Pantry Cooking Goes Gourmet With Porcini and Cream Sauce Pasta

A restaurant-worthy dish that takes only minutes to make.
A restaurant-worthy dish that takes only minutes to make.

Wild porcinis have a short season and a hefty price tag.

But dried ones keep for ages, and are much more affordable especially because their concentrated flavor makes a little go a long way.

That’s why I love this recipe for “Porcini and Cream Pasta Sauce.”

You just combine items in your pantry and fridge to create a thoroughly restaurant-worthy dish.

The recipe is from “The Italian Cooking Course: (Kyle Books, 2022), of which I received a review copy.

It was written by Katie and Giancarlo Caldesi, wife-and-husband owners of two eponymous restaurants in England.

This hefty 512-page cookbook, geared toward both novice and more accomplished cooks, shows you how to make all manner of fresh pasta, even ones colored with cuttlefish ink, tomato paste or beets, as well as how to roll, cut, and form various shapes.

Dig into “Ligurian Pasta Coins with Marjarom, Parmesan, and Pine Nuts,” “Hare Ragu” with pappardelle, and “Seafood Lasagna.” There’s plenty more beyond pasta, too, including recipes for everything from “Jerusalem Artichoke Risotto” and “Veal Stuffed with Asparagus and Ham in White Wine Sauce” and “Sweet-and-Sour Eggplant” and “Grandmother’s Pine Nut and Custard Tart.”

Dried porcini.
Dried porcini.

For this porcini pasta, soak the dried mushrooms in cold water. Once they are softened, drain them but reserve the liquid to flavor the pasta.

Chop the porcini and saute in a pan with olive oil, garlic, diced chile, rosemary, thyme, and white wine. Add in a little of the mushroom soaking liquid, let reduce, then pour in a splash of heavy cream to create a light yet unctuous sauce.

Add cooked spaghetti to the sauce in the pan. Serve sprinkled with grated Parmesan.

A meatless pasta dish that gains a meaty texture from all the mushrooms.
A meatless pasta dish that gains a meaty texture from all the mushrooms.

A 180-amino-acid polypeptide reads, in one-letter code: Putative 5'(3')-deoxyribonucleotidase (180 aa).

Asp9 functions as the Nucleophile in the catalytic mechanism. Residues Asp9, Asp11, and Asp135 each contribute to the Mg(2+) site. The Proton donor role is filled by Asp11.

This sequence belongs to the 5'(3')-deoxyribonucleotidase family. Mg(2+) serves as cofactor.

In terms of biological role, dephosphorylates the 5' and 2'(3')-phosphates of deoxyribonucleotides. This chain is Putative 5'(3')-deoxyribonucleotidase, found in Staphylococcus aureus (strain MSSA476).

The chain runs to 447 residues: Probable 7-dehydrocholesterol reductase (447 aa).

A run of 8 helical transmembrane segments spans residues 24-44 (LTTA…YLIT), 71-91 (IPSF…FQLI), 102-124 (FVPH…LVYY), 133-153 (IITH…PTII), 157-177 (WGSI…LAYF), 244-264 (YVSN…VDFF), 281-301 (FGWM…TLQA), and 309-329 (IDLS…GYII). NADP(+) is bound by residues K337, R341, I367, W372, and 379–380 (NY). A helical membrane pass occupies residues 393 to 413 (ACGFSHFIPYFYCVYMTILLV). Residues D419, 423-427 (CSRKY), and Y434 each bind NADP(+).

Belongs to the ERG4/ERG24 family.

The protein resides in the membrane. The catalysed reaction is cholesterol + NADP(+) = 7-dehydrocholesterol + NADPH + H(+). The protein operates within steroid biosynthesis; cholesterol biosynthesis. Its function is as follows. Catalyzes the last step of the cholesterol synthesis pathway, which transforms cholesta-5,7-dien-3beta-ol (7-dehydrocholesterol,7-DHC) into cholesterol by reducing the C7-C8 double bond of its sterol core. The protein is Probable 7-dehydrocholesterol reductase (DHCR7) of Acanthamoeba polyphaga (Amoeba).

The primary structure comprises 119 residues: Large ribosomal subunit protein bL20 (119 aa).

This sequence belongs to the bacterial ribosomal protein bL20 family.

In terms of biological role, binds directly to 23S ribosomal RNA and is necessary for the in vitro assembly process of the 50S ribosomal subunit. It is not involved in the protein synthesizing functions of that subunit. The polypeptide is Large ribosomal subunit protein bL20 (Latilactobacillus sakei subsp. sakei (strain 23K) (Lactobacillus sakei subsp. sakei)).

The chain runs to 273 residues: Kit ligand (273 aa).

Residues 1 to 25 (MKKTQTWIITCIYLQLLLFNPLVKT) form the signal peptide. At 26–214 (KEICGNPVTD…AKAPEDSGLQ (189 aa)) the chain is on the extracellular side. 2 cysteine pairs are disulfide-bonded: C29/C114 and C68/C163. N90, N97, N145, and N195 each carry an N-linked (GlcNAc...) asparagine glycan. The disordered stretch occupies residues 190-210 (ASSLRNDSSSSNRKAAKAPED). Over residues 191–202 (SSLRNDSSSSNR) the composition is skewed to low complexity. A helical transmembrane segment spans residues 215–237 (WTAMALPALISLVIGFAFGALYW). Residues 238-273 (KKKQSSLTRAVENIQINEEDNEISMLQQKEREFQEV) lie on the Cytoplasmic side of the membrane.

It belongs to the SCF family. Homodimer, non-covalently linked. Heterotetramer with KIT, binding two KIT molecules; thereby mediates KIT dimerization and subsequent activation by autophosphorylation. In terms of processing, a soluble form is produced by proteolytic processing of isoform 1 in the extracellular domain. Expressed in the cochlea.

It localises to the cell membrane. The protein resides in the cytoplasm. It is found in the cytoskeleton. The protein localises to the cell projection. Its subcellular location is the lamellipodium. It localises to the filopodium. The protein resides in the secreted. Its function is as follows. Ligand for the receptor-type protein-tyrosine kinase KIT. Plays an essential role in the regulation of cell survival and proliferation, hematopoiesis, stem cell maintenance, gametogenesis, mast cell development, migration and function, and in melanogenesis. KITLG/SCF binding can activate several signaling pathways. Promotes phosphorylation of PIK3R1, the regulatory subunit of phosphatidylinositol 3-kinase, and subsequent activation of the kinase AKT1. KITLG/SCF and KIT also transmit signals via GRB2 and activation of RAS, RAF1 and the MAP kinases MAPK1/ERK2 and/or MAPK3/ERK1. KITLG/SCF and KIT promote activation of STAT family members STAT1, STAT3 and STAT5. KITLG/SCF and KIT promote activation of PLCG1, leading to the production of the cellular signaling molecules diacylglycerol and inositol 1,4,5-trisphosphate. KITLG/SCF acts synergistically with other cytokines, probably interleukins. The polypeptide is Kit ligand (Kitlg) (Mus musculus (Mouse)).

The 2021 Barra Reserve Chardonnay that I used in the dish and enjoyed while eating it.
The 2021 Barra Reserve Chardonnay that I used in the dish and enjoyed while eating it.

Since this pasta recipe is designed for 9 to 12 ounces of dried spaghetti, and I wanted to use up an entire 16-ounce bag of pasta, I decided to make 1 1/2 times the sauce, which worked out well.

There was just enough sauce to cling to every strand and turn it the color of a latte. The pasta is quite woodsy and nutty tasting, even a hint smoky. The mushrooms also add a meatiness to the dish. A final good grind of black pepper, and even a drop of high-quality truffle oil would not be out of the question to finish this dish, if you like.

For both cooking and pairing, I uncorked a bottle of 2021 Barra Reserve Chardonnay ($24), of which I received a sample. With a depiction of the historic oak tree that grows on its home ranch, these new labels by this Mendocino winery are carried on its line of wines that boast the California Certified Organic Farmers certification. The bottles also are sealed with recyclable Normacorc closures made from plant-based biopolymers derived from sugar cane.

While I might normally choose a Pinot Noir to go with this mushroomy dish, this Chardonnay that was barrel-fermented in 30 percent new French oak proved to have enough richness and a measured acidity to stand up to this pasta. It’s not aggressively oaky, but rather has a subtle toasted breadiness, along with vivid tastes of apple, pear, and creme brulee.

Cin cin to that.

Give this fabulous dish a twirl.
Give this fabulous dish a twirl.

Porcini and Cream Sauce Pasta

(Serves 3 to 4 as a main course or 6 as a starter)

2 ounces dried porcini mushrooms

2 tablespoons extra virgin olive oil

Salt and freshly ground black pepper

2 garlic cloves, lightly crushed

1/2 to 1 chile, finely chopped (optional)

2 sprigs of rosemary

3 sprigs of thyme

1/3 cup white wine

9 to 12 ounces spaghetti (see Note)

1/3 cup heavy cream

1/4 cup Parmesan or percorino, grated

Soak the mushrooms in 2 cups cold water for 20 to 30 minutes. Toward the end of this time, bring a large pot of salted water to a boil. Lift out the mushrooms with a slotted spoon and set aside in a colander placed over a bowl. Strain the soaking water though a sieve into a measuring cup to use as stock. If needed, chop the mushrooms into bite-sized pieces.

Heat the oil, salt, and pepper in a large frying pan, add the garlic, chile (if using), and herbs, and cook briefly. Add the drained mushrooms, cook for 3 to 5 minutes, then pour in the wine and allow to reduce for a minute or two. Measure off 3/4 cup of the mushroom stock, and add to the pan, and reduce again for 10 minutes over a medium heat.

Add the pasta to a pot of salted boiling water. Add the cream to the sauce and stir well. Taste and adjust the seasoning. Heat through and, when the pasta is al dente, drain and toss it into the sauce in the frying pan. Serve in warm bowls sprinkled with the Parmesan or pecorino.

Note: To make this with a full 16 ounces of spaghetti, just make 1 1/2 times the amount of sauce.

Adapted from “The Italian Cooking Course” by Katie Caldesi with Giancarlo Caldesi

More Dishes to Make with Dried Porcini: Porcini Braised Chicken Legs by Naomi Pomeroy

And: Baked Scallops with Porcini Butter

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